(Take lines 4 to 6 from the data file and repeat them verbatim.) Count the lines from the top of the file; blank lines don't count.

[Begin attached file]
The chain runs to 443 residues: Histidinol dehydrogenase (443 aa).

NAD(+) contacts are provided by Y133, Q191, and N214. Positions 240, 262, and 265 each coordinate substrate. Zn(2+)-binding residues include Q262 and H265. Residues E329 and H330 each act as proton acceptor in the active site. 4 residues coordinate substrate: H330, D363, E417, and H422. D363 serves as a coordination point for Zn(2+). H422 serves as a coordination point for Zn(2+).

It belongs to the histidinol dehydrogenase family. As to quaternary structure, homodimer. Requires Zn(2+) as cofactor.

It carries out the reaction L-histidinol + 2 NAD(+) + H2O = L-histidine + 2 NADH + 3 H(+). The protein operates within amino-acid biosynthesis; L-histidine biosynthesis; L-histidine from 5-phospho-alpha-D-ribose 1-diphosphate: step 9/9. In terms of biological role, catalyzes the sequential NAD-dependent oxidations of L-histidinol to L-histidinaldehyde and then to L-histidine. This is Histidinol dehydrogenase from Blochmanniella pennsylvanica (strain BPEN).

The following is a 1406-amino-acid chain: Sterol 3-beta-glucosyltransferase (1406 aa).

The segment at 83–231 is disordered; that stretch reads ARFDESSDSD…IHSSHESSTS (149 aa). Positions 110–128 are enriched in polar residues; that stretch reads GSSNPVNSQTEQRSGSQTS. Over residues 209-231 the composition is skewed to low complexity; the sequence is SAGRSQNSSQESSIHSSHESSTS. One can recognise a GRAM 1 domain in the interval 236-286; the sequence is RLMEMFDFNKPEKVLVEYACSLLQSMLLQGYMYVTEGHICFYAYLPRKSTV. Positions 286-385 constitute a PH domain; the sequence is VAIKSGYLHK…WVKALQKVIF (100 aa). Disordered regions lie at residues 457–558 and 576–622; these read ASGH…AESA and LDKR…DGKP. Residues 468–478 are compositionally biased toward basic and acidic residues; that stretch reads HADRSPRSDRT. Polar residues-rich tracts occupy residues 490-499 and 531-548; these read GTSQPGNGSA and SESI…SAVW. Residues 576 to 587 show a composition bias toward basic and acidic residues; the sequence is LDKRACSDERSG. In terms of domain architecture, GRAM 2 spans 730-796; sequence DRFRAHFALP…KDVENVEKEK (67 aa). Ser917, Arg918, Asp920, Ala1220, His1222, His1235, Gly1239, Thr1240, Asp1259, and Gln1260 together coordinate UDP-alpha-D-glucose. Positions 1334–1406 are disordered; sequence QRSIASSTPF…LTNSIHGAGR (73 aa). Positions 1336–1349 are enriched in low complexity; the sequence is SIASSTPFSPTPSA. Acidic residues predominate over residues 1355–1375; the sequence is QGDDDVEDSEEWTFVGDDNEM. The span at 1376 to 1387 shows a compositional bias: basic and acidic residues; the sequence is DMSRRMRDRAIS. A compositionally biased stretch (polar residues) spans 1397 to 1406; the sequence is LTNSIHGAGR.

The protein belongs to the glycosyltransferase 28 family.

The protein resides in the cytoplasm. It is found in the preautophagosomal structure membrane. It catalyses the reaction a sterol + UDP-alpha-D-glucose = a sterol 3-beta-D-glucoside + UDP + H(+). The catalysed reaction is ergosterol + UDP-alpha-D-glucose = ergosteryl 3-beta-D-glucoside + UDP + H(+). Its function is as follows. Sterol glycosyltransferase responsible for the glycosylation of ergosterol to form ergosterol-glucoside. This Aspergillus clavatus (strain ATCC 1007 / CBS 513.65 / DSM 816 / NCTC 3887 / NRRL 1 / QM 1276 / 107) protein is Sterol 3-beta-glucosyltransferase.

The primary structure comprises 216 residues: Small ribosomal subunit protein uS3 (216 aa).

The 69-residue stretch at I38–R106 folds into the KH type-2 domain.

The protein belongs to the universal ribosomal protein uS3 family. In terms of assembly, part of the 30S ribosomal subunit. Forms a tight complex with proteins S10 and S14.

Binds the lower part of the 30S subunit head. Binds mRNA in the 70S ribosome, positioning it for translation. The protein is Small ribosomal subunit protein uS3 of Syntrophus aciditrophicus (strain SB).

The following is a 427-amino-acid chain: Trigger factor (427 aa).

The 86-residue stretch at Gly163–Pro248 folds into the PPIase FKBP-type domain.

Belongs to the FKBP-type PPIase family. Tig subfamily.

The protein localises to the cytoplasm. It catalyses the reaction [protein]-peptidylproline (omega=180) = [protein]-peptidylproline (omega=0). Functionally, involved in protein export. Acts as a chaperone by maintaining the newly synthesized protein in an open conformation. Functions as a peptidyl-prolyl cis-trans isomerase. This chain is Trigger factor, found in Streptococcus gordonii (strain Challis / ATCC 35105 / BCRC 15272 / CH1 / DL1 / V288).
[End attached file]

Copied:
It carries out the reaction L-histidinol + 2 NAD(+) + H2O = L-histidine + 2 NADH + 3 H(+). The protein operates within amino-acid biosynthesis; L-histidine biosynthesis; L-histidine from 5-phospho-alpha-D-ribose 1-diphosphate: step 9/9. In terms of biological role, catalyzes the sequential NAD-dependent oxidations of L-histidinol to L-histidinaldehyde and then to L-histidine. This is Histidinol dehydrogenase from Blochmanniella pennsylvanica (strain BPEN).

The following is a 1406-amino-acid chain: Sterol 3-beta-glucosyltransferase (1406 aa).

The segment at 83–231 is disordered; that stretch reads ARFDESSDSD…IHSSHESSTS (149 aa). Positions 110–128 are enriched in polar residues; that stretch reads GSSNPVNSQTEQRSGSQTS. Over residues 209-231 the composition is skewed to low complexity; the sequence is SAGRSQNSSQESSIHSSHESSTS. One can recognise a GRAM 1 domain in the interval 236-286; the sequence is RLMEMFDFNKPEKVLVEYACSLLQSMLLQGYMYVTEGHICFYAYLPRKSTV. Positions 286-385 constitute a PH domain; the sequence is VAIKSGYLHK…WVKALQKVIF (100 aa). Disordered regions lie at residues 457–558 and 576–622; these read ASGH…AESA and LDKR…DGKP. Residues 468–478 are compositionally biased toward basic and acidic residues; that stretch reads HADRSPRSDRT. Polar residues-rich tracts occupy residues 490-499 and 531-548; these read GTSQPGNGSA and SESI…SAVW. Residues 576 to 587 show a composition bias toward basic and acidic residues; the sequence is LDKRACSDERSG. In terms of domain architecture, GRAM 2 spans 730-796; sequence DRFRAHFALP…KDVENVEKEK (67 aa). Ser917, Arg918, Asp920, Ala1220, His1222, His1235, Gly1239, Thr1240, Asp1259, and Gln1260 together coordinate UDP-alpha-D-glucose. Positions 1334–1406 are disordered; sequence QRSIASSTPF…LTNSIHGAGR (73 aa). Positions 1336–1349 are enriched in low complexity; the sequence is SIASSTPFSPTPSA. Acidic residues predominate over residues 1355–1375; the sequence is QGDDDVEDSEEWTFVGDDNEM. The span at 1376 to 1387 shows a compositional bias: basic and acidic residues; the sequence is DMSRRMRDRAIS. A compositionally biased stretch (polar residues) spans 1397 to 1406; the sequence is LTNSIHGAGR.